Rolling doubles is a great way to get around the board quickly in Monopoly. Even if you roll snake eyes (double one), you’re essentially gaining two free spaces before then taking another turn.
If you’re lucky enough to roll doubles in your first turns you might reach the higher-value properties sooner and can buy more of them before your competitors get going.
However, there’s a risk – if you roll three sets of doubles in a row in your turn, you have to go straight to jail. Uh oh!
Since each roll is pure luck, there’s no advice here – But let’s go through the various scenarios of what happens when you roll doubles in a standard game of Monopoly.
Here are seven rules around rolling doubles in Monopoly that you need to know….
1. Rolling doubles
What happens when you roll doubles in Monopoly?
When you roll doubles in Monopoly, move your token by the number of spaces indicated on the dice then take any action for the space you land on.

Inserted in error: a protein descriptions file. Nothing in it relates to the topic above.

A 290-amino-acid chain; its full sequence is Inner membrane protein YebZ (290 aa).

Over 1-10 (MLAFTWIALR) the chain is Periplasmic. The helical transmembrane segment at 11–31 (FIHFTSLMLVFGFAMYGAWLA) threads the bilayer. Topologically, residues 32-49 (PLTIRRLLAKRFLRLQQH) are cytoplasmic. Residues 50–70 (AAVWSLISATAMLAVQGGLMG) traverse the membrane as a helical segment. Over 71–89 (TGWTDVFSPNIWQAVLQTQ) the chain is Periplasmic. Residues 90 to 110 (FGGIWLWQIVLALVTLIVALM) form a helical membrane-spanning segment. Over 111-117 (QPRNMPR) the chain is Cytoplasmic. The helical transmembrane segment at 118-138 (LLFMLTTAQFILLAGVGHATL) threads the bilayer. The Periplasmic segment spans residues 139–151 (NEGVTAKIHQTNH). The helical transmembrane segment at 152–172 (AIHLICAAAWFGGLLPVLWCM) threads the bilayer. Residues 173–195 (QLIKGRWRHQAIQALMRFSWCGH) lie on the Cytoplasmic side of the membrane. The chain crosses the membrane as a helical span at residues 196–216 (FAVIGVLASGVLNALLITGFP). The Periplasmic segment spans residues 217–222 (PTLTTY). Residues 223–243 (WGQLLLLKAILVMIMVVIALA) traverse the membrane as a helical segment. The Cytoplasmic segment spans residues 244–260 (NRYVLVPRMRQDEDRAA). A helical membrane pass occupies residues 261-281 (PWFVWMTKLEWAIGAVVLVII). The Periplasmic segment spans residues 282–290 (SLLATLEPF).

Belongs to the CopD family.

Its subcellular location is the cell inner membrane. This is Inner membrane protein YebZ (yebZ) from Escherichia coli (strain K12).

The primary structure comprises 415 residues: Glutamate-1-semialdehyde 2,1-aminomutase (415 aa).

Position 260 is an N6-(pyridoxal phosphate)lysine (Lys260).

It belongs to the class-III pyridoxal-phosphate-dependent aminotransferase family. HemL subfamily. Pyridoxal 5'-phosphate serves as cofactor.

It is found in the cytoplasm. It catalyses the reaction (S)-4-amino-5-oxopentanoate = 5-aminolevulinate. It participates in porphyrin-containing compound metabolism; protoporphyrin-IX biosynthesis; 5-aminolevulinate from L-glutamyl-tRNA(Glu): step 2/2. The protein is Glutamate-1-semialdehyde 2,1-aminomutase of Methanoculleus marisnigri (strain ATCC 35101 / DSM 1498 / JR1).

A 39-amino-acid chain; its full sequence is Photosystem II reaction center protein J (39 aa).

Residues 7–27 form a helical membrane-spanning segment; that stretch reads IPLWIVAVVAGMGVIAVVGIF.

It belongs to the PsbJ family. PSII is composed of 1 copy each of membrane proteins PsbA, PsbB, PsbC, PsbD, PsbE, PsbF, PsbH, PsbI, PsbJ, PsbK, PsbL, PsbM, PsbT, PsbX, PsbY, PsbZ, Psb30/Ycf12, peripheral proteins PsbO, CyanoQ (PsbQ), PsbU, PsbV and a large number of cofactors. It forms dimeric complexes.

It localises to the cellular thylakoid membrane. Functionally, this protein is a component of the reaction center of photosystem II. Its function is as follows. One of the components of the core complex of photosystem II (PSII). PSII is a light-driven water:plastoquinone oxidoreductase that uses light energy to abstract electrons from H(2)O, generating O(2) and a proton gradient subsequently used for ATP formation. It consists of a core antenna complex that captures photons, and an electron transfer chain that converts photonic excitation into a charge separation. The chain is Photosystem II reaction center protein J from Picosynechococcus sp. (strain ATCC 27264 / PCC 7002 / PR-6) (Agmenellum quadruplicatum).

Then, roll again, move your token again, and take any actions.
Some people believe that when you roll doubles, you move the number of spaces but then don’t take any action, and immediately roll again. That’s incorrect.
You have to complete your full actions for the space you land on before rolling again
Don’t let another player move off your property without paying rent if they’ve landed there with a double – they need to pay up before rolling again!
The only space that ends your turn if you land on it with a double is the Go To Jail space.
2. Rolling three doubles
What happens when you roll 3 doubles in Monopoly?
If you roll three doubles in a row in Monopoly, you’re considered to be ‘speeding’ and you head straight to jail.
As soon as you roll the third double, pick up your playing piece and move it to jail without taking your third turn.
The idea behind the three doubles rule in Monopoly is that if you roll three doubles in a row, you’re moving around the board too quickly.
It’s not your fault, you’re just lucky. Or in this case, unlucky, because that means the rules consider you to be ‘speeding’ and so you get sent to jail. No speeding tickets in Monopoly, just prison time.